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One thing that will help you shoot more accurately is if you know your ammunition’s velocity and other related data. Luckily, there’s a tool for that — a shooting chronograph. Not only can it measure the velocity of your shots but its data can also help you assess your reloading skills. No longer are chronographs only to be found in ballistics labs, but are now priced so as to be a regular part of a shooter’s kit. Shooting chronographs are easy to use and show you valuable data. In turn, these data can help you improve your reloading skills and the quality of your shots. Get that bullet to land where you want to with this shortlist of the best shooting chronographs. We’ll take a look at seven great options.
- Caldwell Ballistic Precision Chronograph: A solid choice with 99.7% accuracy.
- Caldwell Ballistic Precision Chronograph G2: A shooting chronograph that provides easy-to-read data and has a Bluetooth function.
- Gun Gear Depot Precision Chronograph: A great budget option
- Competition Electronics ProChrono Digital Chronograph: It can measure any projectile’s velocity.
- LaBradar Ballistic Velocity Doppler Radar Chronograph: It’s pricey but provides the most accurate velocities.
- MagnetoSpeed V3 Ballistic Chronograph: It’s popular for its data logging feature and portability.
- Shooting Chrony 7000129 Beta Master Chronograph: This has .5% accuracy and long battery life.
Shooting chronographs offer help when firing long-range shots in target shooting and before hunting trips. In addition, chronographs could calculate a gun’s load data within seconds. Talk about a time (no pun intended!) and a life-saver!
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Some of you may already know that I have been in the gun industry for more than 40 years now. Over the last few years, I have tried and tested over 15 different chronographs. So, if you are unsure about getting one, then this article might serve as your ultimate buyer’s guide. Here’s the summary of the chronographs that I will discuss in this review:
|Caldwell Ballistic Precision Chronograph|| ||$114 Shop NowClick to read my review|
|Caldwell Ballistic Precision Chronograph G2|| ||$207 Shop NowClick to read my review|
|Gun Gear Depot Precision Chronograph|| ||$64 Shop NowClick to read my review|
|Competition Electronics ProChrono Digital Chronograph|| ||$110 Shop NowClick to read my review|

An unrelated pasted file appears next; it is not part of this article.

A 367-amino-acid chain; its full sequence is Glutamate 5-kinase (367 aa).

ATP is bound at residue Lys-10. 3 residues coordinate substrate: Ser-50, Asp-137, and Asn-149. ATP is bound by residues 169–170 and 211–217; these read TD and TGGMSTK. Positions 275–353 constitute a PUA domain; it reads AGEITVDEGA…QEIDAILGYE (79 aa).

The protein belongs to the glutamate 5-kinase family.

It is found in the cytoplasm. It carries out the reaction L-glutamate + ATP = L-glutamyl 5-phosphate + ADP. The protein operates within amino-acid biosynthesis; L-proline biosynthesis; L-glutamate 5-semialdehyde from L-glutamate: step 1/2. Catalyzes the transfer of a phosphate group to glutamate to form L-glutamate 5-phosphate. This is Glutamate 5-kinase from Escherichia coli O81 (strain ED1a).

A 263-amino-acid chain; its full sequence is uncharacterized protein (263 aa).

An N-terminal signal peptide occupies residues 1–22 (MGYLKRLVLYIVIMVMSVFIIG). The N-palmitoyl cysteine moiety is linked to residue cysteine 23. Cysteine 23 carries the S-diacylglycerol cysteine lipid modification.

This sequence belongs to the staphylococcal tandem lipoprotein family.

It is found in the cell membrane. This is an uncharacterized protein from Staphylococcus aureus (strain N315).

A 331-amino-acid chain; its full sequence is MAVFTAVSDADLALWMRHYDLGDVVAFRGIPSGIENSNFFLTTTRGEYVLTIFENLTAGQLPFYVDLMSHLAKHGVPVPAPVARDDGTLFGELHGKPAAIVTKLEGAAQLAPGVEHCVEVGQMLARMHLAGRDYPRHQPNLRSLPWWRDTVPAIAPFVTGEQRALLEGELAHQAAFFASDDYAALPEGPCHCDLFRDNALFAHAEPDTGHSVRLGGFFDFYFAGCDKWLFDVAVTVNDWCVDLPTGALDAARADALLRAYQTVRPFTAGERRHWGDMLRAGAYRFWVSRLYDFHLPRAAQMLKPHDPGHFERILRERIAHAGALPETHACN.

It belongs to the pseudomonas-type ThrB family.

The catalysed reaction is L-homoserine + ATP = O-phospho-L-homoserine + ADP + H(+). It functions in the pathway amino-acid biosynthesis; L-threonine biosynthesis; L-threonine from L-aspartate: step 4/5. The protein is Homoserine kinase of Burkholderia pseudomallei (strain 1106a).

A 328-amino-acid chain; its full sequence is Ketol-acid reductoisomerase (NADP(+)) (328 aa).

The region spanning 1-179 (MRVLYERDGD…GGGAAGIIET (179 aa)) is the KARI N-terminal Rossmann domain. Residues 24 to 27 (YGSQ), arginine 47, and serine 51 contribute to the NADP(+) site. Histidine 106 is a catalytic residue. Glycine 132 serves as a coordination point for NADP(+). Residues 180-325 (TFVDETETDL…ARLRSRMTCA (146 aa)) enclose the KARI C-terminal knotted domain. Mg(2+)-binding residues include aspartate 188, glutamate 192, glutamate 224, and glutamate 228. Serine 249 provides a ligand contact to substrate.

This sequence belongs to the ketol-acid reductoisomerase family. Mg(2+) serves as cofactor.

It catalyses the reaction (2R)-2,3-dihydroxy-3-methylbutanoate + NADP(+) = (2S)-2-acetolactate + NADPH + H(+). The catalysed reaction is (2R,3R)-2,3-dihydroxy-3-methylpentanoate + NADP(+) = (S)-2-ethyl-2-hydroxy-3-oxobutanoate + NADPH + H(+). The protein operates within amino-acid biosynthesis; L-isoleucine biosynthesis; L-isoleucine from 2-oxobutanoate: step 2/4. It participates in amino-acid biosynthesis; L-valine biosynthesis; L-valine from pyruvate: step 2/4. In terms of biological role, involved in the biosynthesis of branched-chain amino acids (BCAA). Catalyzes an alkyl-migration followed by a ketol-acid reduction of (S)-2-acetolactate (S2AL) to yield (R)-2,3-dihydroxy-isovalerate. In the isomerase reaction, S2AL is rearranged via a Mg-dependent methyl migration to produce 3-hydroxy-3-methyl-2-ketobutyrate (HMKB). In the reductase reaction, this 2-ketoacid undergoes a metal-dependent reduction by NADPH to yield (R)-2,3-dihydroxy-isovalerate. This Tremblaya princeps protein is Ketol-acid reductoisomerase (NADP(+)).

|LaBradar Ballistic Velocity Doppler Radar Chronograph|| ||$559 Shop NowClick to read my review|
|MagnetoSpeed V3 Ballistic Chronograph|| ||$380 Shop NowClick to read my review|
|Shooting Chrony 7000129 Beta Master Chronograph|| ||$159 Shop NowClick to read my review|
Why Is a Chronograph Essential?
I have heard many people ask: “Why should we even bother buying a chronograph anyway?” Chronographs are useful, especially for long-range shooters attempting to test their loads’ accuracy. Moreover, these devices aim to give you data calculations of the load you use. Below are the three types of data that a chronograph measures:
- Velocity. A chronograph’s main function is to gauge how fast shots (e.g. bullets, arrows, pellets, etc.) move after firing. Once you determine a projectile’s velocity, the two remaining measurements will follow.
- Standard Deviation (SD). In a technical sense, a scientific deviation (SD) assesses a set of values’ dispersion. In simpler terms, SD tells you how spread out a data is. Low SDs state the values’ closeness to the expected value (also known as the mean). High SDs, meanwhile, show how the data stretches out over a larger range of values. Within the gun industry, smaller standard deviations also mean more accurate loads.
- Extreme Spread (ES). The ES aims to determine the highest and lowest velocities marked on a target. Combined with the SD, a smaller ES shows a more accurate load. In short, the higher ES you have, the less accurate your load becomes.
For beginners, you may find yourself confused by all this (trust me, I was too). Trying to calculate the data of how your load does at the range is a lot of work. Additionally, chronographs help find the right load for you by doing all the painful calculations. For shooters, you can test this out by putting out your 400-meter target and firing your shots.
How a Chronograph Operates
We all are aware that not everyone here is a math wizard, myself included. As such, we will only discuss easy-to-use and portable chronographs. In addition, some of them have accessories that you need to buy separately. But first, let us look at how a chronograph does its job.
By default, a chronograph’s main goal is to measure time. This is also true for shooting chronographs. A shooting chronograph produces high-frequency vibrations through housing circuitry, serving as its clock. It also uses skyscreens or sensors to determine a projectile’s speed by recording its shadow. These sensors are below the shooting-defining areas of the chrony. Additionally, chronographs usually have two sensors in them but some models have three.